Environmental and civil rights groups say they'll sue Duke Energy for violating parts of the Clean Water Act. They want Duke Energy to clean up coal ash stored at the Belews Creek facility in Stokes County.

The Southern Environmental Law Center has given notice of its intent to file suit within 60 days in federal court. It alleges Duke Energy dumped coal ash pollution into Belews Lake, Little Belews Creek, the Dan River, and groundwater through leaks and seepage from its ash basin.

They say this has led to contaminated water for neighbors. SELC attorney Myra Blake also says the company is illegally using the creek as part of its wastewater pollution system.

“We want Duke Energy and our clients want Duke Energy to take responsibility for this, right the wrongs that they have committed over the years and actually cleanup its ash and remove it from the groundwater that it's sitting deep in right now,” says Blake. She adds that moving the ash to a lined landfill or recycling it into concrete would remedy some of those Clean Water Act violations.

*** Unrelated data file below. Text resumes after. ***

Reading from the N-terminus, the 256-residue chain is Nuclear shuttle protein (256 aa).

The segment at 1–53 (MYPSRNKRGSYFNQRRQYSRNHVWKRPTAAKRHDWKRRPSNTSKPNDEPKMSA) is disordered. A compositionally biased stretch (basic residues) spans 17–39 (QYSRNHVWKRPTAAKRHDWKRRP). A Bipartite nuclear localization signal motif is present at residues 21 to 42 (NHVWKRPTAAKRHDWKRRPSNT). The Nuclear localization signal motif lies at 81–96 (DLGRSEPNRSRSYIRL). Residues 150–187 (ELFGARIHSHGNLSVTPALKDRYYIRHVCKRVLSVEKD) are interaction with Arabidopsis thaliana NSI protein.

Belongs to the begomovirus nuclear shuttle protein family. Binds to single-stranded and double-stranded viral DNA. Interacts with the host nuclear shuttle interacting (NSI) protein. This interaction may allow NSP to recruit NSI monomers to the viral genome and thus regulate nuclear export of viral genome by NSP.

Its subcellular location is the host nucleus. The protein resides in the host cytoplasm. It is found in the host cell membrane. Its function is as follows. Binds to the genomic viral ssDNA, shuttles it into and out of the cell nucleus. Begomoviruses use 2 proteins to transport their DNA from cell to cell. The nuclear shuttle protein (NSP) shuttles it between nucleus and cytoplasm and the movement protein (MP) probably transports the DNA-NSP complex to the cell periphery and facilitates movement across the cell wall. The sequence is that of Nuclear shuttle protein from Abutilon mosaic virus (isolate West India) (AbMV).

Duke Energy says there continues to be no evidence that the Belews Creek facility is impacting nearby drinking water wells. Company spokesperson Paige Sheehan says excavation would be disruptive, expensive and unnecessary.

“Scientists conclude that such extreme plans can actually cause more harm to the environment than good. For example, it would take approximately 12 years and more than 600,000 truck trips to excavate the Belews Creek ash basin and relocate ash to a new location, possibly in a new community,” says Sheehan.

“We will continue to advocate for our customers and smart ash basin closure plans that are customized for each site,” Sheehan adds. 

The Belews Creek plant is located near Walnut Tree, a predominately black community. The state NAACP and the Stokes County Branch are also represented in the lawsuit.

The U.S. Commission on Civil Rights held a public meeting in Stokes County last year. The department has since released a report that blasted the EPA for not doing enough to protect residents who live around the sites. According to the report, coal ash storage disproportionately impacts economically disadvantaged and minority communities.

Coal ash is the byproduct of burning coal. It contains toxic materials including arsenic and lead.

In 2014, the EPA released new national standards for coal ash. The agency designated it as a nonhazardous waste.

*Follow WFDD's Keri Brown on Twitter @kerib_news

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